Herbert Friedman, the former chief financial officer of the Metropolitan Council on Jewish Poverty, pleaded guilty today to grand larceny and conspiracy charges for his role in the $9 million kickback scheme that has rocked the organization since last August.
Friedman, 80, admitted to illegally receiving around $250,000 from the scheme between the early 1990s and 2009. In exchange for the guilty plea, he must pay $775,000 in restitution and will be sentenced to four months in jail. If he fails to pay the restitution, he could face up to 4-1/2 years in state prison.
“Herb Friedman abused his position of trust to help steal millions of dollars from a taxpayer-funded charitable organization–one dedicated to serving some of New York City’s poorest and most vulnerable residents,” said New York State Attorney General Eric Schneiderman in announcing the guilty plea with State Comptroller Thomas DiNapoli. “As this case has shown as much as any other, those who rip off taxpayers and charitable organizations will be prosecuted and punished.”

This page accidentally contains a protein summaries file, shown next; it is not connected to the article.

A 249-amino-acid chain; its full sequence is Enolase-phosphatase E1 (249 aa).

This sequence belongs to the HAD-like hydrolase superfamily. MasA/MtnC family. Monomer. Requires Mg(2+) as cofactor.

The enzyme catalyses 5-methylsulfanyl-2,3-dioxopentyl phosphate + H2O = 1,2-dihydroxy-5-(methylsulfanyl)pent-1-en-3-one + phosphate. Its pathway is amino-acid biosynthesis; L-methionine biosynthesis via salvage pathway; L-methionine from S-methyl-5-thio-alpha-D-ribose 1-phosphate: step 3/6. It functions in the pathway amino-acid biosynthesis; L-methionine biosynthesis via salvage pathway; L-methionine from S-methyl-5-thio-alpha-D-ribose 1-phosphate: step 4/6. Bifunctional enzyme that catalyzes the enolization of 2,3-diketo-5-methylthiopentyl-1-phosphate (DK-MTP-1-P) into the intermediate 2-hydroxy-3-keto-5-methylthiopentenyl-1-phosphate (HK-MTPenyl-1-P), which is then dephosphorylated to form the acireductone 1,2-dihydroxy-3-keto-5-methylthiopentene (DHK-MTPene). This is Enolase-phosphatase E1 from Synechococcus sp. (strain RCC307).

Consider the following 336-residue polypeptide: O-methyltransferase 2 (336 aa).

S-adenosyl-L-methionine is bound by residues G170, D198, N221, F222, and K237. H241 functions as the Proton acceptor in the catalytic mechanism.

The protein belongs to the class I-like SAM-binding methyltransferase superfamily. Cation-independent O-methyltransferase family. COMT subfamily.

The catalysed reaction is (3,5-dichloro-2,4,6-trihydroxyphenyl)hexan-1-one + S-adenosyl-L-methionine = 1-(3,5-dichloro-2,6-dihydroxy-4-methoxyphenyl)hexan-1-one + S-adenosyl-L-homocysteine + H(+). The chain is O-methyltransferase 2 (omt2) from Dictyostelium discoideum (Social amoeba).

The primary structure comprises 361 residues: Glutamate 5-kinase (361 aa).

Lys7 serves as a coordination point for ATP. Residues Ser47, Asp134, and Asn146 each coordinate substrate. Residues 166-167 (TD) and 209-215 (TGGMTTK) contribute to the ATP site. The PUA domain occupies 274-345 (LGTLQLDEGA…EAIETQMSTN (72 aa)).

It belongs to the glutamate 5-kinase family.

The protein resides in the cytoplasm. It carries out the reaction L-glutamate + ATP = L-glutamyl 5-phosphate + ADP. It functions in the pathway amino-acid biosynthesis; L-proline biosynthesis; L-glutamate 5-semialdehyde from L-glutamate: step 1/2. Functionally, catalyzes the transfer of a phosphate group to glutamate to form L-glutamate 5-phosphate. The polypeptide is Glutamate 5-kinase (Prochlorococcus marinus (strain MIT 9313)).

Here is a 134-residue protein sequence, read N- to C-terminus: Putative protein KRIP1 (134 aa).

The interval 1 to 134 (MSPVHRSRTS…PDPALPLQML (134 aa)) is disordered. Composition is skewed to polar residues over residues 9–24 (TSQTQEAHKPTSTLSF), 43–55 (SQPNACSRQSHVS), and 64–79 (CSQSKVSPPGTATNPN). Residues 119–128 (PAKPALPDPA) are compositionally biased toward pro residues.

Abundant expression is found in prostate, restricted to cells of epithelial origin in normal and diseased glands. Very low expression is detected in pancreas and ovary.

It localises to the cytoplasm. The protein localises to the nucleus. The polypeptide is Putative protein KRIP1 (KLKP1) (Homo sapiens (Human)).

Friedman is the third Met Council official to plead guilty in the high profile case.
William Rapfogel, the former Met Council executive director, and his predecessor, David Cohen, entered guilty pleas in April. Under their leadership, the Met Council paid inflated premiums to its insurer, Century Coverage Corporation, which then sent cash kickbacks to Cohen, Friedman, and later Rapfogel, who joined the scheme shortly after he took the reins of the organization in 1993.
Joseph Ross, the owner of Century Coverage Corporation, admitted his role in the scheme and pleaded guilty in December 2013.
The Met Council provides food, financial assistance, housing, and a range of other services to poor and elderly residents of New York City.